At CSUS’s 18th annual Envisioning California education conference two weeks ago, one panel discussion was convened expressly to confront these very ideas.
“How can historically marginalized groups transcend ‘underachievement’ in schools not designed for them or by them?” said panelist Lisa William-White, an assistant professor in CSUS’s Department of Bilingual and Multicultural Education. “Most of our educational institutions value whiteness.
“Don’t misunderstand what I’m about to say here,” William-White continued. “But one of the benefits of a segregated society is that children were buffered. Community leaders were invested in the lives of these people. They had an opportunity to believe that they could be successful.”
“This is hogwash, this nostalgia for the good old days of segregation,” Kozol later commented. “Yes, some of those schools had a protective quality about them that was socially comforting to black folks in the midst of hostile white communities in those days. But comfort level is one thing; competitive success is something entirely different. Very few of those children ever went on to college. But in almost every instance of inter-district integration, the high-school completion rate of black students tends to be 90 percent or higher.”
Of course, the incidence of inter-district integration being what it is, Kozol keeps the books and lectures coming.
“I think we’re only just beginning to look at this whole issue,” said Sacramento City Board of Education President Roy Grimes. “Schools are being resegregated basically because of the housing patterns. A lot of it is tied to who can afford to be where. Sac City has this concept of small high schools, 500 or less. But how do we ensure that students who attend the schools are from across the district and across the population? People think a small high school in their community is theirs, but it belongs to the district.”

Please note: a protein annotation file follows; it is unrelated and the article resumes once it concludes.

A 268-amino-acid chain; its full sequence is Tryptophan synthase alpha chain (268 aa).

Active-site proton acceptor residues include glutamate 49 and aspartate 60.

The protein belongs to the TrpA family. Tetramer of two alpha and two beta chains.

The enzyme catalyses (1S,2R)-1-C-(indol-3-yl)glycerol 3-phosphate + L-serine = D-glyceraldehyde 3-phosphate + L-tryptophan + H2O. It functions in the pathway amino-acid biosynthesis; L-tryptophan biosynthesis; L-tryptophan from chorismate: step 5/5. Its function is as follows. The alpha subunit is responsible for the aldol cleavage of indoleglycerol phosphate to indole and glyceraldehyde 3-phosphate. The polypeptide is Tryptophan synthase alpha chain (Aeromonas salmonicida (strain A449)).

Kozol had a firm response for this point, too. “So long as residential segregation exists, there’s no way to break the back of educational apartheid, except by ambitious transportation programs,” he said. “And there are, by the way, plenty of successful ones. At the same time that we battle to integrate public schools across district lines, we also have to launch a relentless attack upon residential segregation—of which the real-estate industry is the architect. It’s time to enforce housing laws vigorously, to stop the notorious racial steering that goes on. Give a heavy tax advantage—a major deduction on mortgage interest, for example—to families that purchase homes in racially mixed communities or to families that don’t flee from newly mixed communities.”